Iran: Annual report on the death penalty 2017

IRAN HUMAN RIGHTS (MARCH 13, 2018): The 10th annual report on the death penalty in Iran by Iran Human Rights (IHR) and ECPM shows that in 2017 at least 517 people were executed in the Islamic Republic of Iran. 
This number is comparable with the execution figures in 2016 and confirms the relative reduction in the use of the death penalty compared to the period between 2010 and 2015. 
Nevertheless, with an average of more than one execution every day and more than one execution per one million inhabitants in 2017, Iran remained the country with the highest number of executions per capita.
2017 Annual Report at a Glance:
At least 517 people were executed in 2017, an average of more than one execution per day111 executions (21%) were announced by official sources.Approximately 79% of all executions included in the 2017 report, i.e. 406 executions, were not announced by the authorities.At least 240 people (46% of all executions) were executed for murder charges - 98 more than in 2016.At le…

Tennessee Supreme Court upholds death penalty

As of January 2017, there were 63 inmates on death row in Tennessee. Executions have been on hold pending a challenge by inmates to the single-dose drug protocol.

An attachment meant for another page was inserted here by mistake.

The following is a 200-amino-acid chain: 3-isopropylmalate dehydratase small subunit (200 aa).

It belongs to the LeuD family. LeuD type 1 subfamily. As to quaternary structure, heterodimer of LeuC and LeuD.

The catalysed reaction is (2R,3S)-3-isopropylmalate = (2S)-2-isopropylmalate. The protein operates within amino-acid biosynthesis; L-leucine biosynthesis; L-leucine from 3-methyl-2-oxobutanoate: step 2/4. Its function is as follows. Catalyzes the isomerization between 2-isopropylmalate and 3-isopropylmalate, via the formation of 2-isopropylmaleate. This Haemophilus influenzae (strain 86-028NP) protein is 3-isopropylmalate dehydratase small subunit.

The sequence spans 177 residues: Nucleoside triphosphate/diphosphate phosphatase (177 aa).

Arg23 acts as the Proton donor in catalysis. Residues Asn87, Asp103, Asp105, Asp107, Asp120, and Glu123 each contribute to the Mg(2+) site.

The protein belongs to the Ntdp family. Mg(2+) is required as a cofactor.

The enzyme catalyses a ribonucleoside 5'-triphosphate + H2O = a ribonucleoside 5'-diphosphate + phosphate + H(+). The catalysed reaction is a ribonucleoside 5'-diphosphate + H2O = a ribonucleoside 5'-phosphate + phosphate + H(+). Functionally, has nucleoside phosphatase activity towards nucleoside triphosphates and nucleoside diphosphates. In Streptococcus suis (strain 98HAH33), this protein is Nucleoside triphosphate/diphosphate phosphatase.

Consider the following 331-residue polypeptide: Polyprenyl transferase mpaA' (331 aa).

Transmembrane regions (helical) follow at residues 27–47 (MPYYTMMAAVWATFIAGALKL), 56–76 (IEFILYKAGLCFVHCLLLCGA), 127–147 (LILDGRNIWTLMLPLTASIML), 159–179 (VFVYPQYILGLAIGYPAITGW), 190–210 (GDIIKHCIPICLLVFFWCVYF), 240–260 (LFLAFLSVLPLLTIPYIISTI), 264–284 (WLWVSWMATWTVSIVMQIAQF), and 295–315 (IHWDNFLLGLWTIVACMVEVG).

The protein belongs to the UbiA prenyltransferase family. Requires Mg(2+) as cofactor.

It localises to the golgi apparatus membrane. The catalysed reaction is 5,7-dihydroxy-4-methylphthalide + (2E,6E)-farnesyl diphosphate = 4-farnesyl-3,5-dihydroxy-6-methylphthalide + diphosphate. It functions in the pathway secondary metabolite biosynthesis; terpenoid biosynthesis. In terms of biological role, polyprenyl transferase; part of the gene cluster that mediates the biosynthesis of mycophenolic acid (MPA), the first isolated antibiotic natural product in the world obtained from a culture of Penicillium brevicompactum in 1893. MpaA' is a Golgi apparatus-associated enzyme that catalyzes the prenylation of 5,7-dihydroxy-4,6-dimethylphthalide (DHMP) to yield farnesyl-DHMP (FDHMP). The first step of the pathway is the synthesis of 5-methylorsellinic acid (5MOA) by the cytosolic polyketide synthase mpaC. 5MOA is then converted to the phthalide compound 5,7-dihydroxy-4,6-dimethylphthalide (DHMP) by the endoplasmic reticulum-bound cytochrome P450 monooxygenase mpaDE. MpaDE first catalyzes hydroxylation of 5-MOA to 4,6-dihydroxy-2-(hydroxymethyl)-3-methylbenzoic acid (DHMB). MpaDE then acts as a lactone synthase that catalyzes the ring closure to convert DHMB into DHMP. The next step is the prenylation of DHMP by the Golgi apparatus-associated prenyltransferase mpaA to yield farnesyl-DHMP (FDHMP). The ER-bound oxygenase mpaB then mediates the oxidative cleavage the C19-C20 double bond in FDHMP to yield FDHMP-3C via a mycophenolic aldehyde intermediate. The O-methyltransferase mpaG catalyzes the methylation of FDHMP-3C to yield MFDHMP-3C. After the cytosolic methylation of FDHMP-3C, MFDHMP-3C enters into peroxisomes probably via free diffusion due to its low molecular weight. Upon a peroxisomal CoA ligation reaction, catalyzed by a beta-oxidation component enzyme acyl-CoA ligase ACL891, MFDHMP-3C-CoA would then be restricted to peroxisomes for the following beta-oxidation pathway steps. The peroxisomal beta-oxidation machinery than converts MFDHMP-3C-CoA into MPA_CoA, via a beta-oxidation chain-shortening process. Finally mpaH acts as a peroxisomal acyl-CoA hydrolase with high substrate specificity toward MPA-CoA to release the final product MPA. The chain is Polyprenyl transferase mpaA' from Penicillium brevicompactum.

The Tennessee Supreme Court on Wednesday upheld the state's lethal injection protocols, potentially allowing executions to resume in the state.

The unanimous opinion, written by Chief Justice Jeffrey S. Bivins, says death row inmates bringing the challenge failed to show that the protocol violates constitutional provisions against cruel and unusual punishment.

The justices have been weighing the case since hearing arguments in October.

Executions in Tennessee have been stayed while the legal challenge was pending. The last execution in the state was in 2009. The ruling from the Tennessee Supreme Court, however, may lead to those executions being scheduled again.

More than 30 condemned inmates were involved in the case that alleged Tennessee's single-drug lethal injection protocol was unconstitutional. The procedure calls for the use of compounded pentobarbital. 

The inmates have also argued that Tennessee Department of Correction training was lax and created risk of botched executions.

Lawyers for the inmates argued that they were not required to provide a better alternative to lethal injection and said the protocol created risk of lingering death.

Kelley Henry, a member of the legal team representing the inmates and a supervisory assistant federal public defender in Nashville, promised an appeal. 

The U.S. Supreme Court will decide whether to hear it.

"Tennessee stands alone in requiring a contract with a pharmacist who must agree to violate state and federal drug laws in order to comply with the protocol," she said. "We will be seeking review of this novel protocol in the United States Supreme Court.

Source: The Tennessean, Stacey Barchenger, March 29, 2017

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Iran: Annual report on the death penalty 2017